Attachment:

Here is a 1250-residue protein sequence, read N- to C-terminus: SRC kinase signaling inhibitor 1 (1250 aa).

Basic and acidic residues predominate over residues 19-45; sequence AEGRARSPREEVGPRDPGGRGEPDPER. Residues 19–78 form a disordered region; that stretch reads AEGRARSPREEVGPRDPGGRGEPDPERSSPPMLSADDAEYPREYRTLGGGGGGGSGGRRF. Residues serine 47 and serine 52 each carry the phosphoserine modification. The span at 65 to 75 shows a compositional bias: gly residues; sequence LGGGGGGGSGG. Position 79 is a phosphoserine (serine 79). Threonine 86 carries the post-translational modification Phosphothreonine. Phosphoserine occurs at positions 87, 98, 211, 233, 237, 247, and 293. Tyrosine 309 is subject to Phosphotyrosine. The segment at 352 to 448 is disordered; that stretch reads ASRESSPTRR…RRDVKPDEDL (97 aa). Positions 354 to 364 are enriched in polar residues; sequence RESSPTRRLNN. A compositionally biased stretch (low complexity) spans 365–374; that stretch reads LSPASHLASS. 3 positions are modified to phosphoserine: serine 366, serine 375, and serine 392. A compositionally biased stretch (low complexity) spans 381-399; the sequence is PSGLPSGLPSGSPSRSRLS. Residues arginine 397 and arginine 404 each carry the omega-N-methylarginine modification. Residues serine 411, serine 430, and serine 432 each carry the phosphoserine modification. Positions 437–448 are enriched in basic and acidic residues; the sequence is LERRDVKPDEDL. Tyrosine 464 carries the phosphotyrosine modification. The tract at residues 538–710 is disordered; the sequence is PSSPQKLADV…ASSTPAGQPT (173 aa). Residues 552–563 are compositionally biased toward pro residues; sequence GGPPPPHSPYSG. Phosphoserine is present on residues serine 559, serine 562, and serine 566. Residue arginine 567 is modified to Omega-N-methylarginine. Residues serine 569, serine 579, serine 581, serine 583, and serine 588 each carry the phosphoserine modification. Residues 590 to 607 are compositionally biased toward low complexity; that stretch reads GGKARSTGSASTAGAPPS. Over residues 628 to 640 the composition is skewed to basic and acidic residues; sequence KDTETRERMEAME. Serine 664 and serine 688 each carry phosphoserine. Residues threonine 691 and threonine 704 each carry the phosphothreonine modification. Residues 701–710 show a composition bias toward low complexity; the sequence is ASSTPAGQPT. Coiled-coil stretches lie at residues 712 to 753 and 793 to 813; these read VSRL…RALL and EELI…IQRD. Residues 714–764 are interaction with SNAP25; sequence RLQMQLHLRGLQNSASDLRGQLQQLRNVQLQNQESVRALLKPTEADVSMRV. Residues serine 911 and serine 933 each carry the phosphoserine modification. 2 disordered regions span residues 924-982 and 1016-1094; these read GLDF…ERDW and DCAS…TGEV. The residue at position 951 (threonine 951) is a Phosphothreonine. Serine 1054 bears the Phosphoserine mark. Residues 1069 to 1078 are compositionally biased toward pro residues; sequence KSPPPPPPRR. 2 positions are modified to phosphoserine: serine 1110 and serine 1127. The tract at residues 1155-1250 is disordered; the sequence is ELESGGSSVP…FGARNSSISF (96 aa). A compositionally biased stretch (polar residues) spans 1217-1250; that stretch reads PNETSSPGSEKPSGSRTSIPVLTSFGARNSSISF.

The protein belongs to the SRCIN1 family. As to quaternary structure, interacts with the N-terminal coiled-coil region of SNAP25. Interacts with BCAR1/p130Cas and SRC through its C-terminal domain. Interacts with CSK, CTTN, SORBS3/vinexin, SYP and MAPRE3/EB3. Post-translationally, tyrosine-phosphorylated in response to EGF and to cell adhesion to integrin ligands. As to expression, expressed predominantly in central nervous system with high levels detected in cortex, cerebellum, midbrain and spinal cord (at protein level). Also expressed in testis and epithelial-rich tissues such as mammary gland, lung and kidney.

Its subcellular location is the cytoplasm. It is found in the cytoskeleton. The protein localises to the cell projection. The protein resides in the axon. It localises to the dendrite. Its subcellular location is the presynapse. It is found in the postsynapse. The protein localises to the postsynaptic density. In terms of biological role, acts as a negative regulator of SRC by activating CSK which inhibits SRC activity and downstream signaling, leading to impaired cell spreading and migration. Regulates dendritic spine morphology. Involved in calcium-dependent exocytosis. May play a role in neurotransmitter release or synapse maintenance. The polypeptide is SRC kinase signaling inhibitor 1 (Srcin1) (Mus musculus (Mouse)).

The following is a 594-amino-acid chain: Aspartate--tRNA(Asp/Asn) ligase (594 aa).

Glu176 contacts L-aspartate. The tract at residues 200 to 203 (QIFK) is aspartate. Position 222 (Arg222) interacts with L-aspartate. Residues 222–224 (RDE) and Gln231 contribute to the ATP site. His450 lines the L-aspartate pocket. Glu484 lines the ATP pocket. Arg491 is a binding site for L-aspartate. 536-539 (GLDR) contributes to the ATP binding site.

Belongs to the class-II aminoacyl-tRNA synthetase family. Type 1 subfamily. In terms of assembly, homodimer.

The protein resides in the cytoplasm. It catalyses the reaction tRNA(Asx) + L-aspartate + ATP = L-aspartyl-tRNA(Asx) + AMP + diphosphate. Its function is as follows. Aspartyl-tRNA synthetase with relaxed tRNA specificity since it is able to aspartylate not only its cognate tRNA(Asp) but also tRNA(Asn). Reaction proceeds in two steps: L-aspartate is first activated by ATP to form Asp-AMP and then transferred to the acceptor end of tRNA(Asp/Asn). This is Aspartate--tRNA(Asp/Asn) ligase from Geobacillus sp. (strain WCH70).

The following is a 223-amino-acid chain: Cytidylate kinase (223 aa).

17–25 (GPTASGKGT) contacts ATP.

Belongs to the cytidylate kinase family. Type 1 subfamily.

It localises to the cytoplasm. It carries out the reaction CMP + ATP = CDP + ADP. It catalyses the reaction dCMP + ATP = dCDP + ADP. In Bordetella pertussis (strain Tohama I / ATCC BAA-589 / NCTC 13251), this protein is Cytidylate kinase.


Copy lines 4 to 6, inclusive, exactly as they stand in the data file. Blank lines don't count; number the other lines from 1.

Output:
Its subcellular location is the cytoplasm. It is found in the cytoskeleton. The protein localises to the cell projection. The protein resides in the axon. It localises to the dendrite. Its subcellular location is the presynapse. It is found in the postsynapse. The protein localises to the postsynaptic density. In terms of biological role, acts as a negative regulator of SRC by activating CSK which inhibits SRC activity and downstream signaling, leading to impaired cell spreading and migration. Regulates dendritic spine morphology. Involved in calcium-dependent exocytosis. May play a role in neurotransmitter release or synapse maintenance. The polypeptide is SRC kinase signaling inhibitor 1 (Srcin1) (Mus musculus (Mouse)).

The following is a 594-amino-acid chain: Aspartate--tRNA(Asp/Asn) ligase (594 aa).

Glu176 contacts L-aspartate. The tract at residues 200 to 203 (QIFK) is aspartate. Position 222 (Arg222) interacts with L-aspartate. Residues 222–224 (RDE) and Gln231 contribute to the ATP site. His450 lines the L-aspartate pocket. Glu484 lines the ATP pocket. Arg491 is a binding site for L-aspartate. 536-539 (GLDR) contributes to the ATP binding site.